If Labour can establish a CONSISTENT 6 point lead by Christmas, then it’s done and dusted. Otherwise all hangs on the events of April/May.

    It’s Labour’s to lose. But it feels very 1974ish to me.

  42. @MOG

    Yes I agree any poll boost (even if there is one) may be transitory, and that this amazing support may not translate even into a transitory boost.

    But over 60% of tories supporting the mansion tax?!?

  43. @Guy

    The homes of a lot more than 60% of tories are worth well less than £2m. Introduce proper progressive taxation – not window-dressing like this – and (unfortunately) everybody squeals, labour and tory voters alike.

  44. … and incidentally, I live in a £350k house, and the household income (salaries and pensions) is about £40k after tax.

    We don’t pay enough tax. Nor do any of the comfortably-off baby boomers. So we don’t get decent public services anymore.

  45. mog

    I thought a mansion house was rubbish when LDs thought it up and I still do.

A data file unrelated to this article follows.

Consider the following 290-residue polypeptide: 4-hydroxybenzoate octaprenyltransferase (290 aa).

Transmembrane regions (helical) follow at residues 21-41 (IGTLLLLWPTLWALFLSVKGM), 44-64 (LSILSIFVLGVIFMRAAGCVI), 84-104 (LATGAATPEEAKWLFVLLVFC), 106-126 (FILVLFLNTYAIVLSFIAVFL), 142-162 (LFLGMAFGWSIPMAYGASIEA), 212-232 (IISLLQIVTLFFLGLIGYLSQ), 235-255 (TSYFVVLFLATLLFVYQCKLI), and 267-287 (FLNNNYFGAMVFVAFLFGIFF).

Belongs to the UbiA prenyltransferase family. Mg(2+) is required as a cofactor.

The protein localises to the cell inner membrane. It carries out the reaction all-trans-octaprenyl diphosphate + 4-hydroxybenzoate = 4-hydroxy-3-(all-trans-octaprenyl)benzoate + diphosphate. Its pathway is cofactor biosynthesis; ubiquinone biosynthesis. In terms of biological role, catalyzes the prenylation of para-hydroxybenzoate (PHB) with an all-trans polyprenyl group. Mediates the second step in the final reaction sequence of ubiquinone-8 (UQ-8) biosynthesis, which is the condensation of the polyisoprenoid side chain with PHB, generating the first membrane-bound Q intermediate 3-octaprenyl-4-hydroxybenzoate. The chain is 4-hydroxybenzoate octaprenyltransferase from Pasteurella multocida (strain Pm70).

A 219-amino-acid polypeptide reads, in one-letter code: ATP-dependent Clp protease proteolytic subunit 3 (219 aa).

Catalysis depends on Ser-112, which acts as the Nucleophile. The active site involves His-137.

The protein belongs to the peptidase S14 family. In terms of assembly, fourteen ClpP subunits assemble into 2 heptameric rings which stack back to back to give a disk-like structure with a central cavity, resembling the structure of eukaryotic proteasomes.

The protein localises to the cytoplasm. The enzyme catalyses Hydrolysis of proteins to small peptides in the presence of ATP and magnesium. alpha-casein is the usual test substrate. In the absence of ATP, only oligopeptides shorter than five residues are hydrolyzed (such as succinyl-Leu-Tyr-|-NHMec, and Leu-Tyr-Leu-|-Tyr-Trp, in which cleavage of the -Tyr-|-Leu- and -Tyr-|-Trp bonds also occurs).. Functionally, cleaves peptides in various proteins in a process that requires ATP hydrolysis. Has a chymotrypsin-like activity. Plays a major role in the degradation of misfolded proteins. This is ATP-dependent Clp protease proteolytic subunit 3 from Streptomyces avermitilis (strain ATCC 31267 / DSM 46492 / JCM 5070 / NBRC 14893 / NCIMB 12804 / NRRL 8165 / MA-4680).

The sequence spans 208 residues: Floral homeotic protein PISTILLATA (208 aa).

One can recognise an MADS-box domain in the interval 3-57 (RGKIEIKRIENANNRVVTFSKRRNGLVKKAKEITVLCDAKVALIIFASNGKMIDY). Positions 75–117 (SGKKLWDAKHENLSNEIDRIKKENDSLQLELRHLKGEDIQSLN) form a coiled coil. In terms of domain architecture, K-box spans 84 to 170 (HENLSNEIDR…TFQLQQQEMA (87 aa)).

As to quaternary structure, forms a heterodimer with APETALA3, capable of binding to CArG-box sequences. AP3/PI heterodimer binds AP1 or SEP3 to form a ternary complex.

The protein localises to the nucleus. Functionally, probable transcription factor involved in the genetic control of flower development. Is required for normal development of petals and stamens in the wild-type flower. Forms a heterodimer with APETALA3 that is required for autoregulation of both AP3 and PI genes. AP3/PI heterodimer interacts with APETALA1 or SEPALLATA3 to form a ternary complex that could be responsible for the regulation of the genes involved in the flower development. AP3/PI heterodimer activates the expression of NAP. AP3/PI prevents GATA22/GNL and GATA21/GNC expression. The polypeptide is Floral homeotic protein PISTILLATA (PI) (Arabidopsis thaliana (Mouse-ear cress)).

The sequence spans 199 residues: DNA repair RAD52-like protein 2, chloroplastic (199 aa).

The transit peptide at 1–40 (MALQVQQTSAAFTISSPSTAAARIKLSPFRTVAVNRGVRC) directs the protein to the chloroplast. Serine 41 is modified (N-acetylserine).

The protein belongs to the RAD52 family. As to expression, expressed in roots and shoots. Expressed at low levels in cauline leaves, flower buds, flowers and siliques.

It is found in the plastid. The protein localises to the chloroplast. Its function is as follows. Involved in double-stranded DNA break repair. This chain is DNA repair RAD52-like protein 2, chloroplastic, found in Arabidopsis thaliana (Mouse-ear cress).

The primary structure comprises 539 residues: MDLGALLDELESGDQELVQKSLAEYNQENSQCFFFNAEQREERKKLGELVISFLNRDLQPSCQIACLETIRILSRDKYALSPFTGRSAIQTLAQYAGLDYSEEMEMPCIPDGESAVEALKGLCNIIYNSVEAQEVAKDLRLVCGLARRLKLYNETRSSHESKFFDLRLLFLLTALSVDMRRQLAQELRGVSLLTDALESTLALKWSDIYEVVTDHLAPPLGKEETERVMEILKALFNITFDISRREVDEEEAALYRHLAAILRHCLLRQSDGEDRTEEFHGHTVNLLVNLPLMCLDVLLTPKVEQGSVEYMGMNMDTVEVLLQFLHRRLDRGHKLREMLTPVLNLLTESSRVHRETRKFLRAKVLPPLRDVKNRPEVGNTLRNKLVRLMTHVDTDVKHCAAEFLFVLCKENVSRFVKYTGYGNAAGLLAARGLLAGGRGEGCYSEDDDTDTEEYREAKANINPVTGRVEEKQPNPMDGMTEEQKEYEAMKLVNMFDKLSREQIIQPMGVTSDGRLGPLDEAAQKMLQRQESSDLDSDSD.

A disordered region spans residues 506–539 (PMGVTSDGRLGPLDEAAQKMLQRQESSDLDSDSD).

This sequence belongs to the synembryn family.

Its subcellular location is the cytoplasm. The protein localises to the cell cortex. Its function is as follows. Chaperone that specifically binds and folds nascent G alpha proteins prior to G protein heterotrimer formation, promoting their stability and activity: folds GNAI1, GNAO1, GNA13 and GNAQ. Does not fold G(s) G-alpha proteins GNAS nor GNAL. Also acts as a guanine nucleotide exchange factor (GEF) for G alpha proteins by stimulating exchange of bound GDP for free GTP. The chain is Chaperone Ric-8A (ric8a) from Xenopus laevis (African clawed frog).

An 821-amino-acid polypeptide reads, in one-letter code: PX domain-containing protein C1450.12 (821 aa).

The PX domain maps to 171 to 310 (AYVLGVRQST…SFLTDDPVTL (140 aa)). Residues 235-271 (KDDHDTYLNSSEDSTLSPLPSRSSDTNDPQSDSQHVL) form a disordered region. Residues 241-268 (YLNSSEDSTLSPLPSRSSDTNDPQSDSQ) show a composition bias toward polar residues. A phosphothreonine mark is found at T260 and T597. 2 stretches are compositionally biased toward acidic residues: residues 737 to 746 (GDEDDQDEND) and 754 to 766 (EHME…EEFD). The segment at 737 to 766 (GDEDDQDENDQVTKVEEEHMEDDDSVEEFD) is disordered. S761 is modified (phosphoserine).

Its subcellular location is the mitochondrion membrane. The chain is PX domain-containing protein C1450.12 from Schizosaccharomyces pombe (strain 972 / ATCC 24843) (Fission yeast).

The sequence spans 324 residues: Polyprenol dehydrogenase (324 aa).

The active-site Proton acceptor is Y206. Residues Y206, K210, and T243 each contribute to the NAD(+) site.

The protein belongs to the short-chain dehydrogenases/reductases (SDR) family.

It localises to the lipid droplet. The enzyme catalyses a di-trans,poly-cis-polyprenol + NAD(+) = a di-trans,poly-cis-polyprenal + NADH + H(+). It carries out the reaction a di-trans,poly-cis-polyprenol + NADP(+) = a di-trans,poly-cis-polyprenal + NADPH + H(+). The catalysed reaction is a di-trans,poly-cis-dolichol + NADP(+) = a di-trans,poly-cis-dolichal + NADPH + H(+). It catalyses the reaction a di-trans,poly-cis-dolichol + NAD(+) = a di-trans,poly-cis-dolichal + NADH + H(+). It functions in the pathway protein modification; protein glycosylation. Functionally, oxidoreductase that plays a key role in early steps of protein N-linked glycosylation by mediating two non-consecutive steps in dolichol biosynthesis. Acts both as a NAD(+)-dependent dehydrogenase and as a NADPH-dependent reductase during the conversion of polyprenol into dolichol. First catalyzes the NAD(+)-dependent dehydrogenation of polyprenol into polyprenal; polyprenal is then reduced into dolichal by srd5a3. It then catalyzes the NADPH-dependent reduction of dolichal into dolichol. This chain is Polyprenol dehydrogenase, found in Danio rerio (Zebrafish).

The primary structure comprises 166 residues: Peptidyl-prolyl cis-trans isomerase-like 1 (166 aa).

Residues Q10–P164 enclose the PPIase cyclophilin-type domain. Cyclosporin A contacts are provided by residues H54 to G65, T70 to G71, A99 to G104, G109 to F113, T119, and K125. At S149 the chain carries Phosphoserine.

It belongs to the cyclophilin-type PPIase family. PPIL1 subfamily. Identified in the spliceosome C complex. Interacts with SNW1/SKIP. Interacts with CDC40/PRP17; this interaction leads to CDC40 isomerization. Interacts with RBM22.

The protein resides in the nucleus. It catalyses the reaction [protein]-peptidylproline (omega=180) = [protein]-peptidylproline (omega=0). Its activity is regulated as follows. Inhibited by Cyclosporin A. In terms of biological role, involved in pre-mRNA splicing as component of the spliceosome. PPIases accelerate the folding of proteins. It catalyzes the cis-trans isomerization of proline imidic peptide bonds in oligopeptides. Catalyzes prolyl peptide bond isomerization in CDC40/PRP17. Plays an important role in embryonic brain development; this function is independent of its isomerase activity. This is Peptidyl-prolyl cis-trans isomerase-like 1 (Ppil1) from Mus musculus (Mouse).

46. I can’t see why they don’t add a few higher Council Tax bands. At present isn’t every E&W property rated above £320,001 pays the same (although I know that’s not market rate).

  47. (Minus isn’t).

  48. Well, I am a 2010 LD voter and I like Ed M and I like the policies he mentioned in the speech, if I was going to vote Lab in 2015, Ed M and those policies would be the reasons

  49. ROBERT

    No.

    Even 5 is hard to envisage.

    It is Burnham who frightens me though.

  50. ….actually Robert, after reading the comments from inside Labour of the “chaos” surrounding EM, and that speech , I’m beginning to have more faith that he won’t see 5 years out :-)